Output estimate, quarry plans unveiled for proposed rock crusher site

STAFF WRITER CONNIE SWINNEY

Several hundred people with a number in support of the Highland Lakes Clean Air Coalition were asked to minimize spoken discontent at a TCEQ air quality permit public meeting Oct. 26, so the audience used signs to communicate their opinion towards speakers at the event. Staff photo by Connie Swinney

MARBLE FALLS — From healthcare officials to city leaders, hundreds of people attended a public meeting Oct. 26 hosted by the Texas Commission on Environmental Quality to answer questions about a controversial air quality permit connected to a proposed rock crushing operation.

The meeting at Lakeside Pavilion featured a cross-section of community members including real estate officials upset about threats to residential development and hospital officials concerned about crystalline silica dispersed into the air by rock dust.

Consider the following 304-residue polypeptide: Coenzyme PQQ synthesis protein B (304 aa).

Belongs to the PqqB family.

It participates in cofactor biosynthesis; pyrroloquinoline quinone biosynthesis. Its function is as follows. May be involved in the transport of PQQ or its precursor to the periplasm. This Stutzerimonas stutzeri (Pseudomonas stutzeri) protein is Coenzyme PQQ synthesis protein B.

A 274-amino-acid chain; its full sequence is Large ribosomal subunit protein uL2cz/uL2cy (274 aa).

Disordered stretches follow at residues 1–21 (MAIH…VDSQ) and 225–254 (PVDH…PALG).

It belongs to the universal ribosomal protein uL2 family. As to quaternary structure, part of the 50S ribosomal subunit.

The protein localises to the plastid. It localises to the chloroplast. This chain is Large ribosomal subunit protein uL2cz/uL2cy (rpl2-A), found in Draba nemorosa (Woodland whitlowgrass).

Asphalt Inc. has a pending TCEQ permit to build a rock crushing facility adjacent to the southwest corner of the U.S. 281 and Texas 71 intersection just south of the city of Marble Falls in Burnet County.

TCEQ hosted the public meeting for information purposes to allow the public to ask questions about the permitting process and offer details about the proposed operation.

Public officials who spoke also unveiled more aspects of what the business would entail and how it might impact surrounding communities.

“They’re not hauling the material in. They’re going to quarry,” Marble Falls Mayor John Packer said.
Packer contended that Burnet County has “10,000 acres of quarries,” and lamented that the state entity had failed to consider the city of Marble Falls has invested $14 million in extending utilities, resources and services to the intersection with an eye on housing development.

“It’s in the wrong place,” Packer said of the proposed operation. “We feel like this operation will negatively affect Marble Falls.”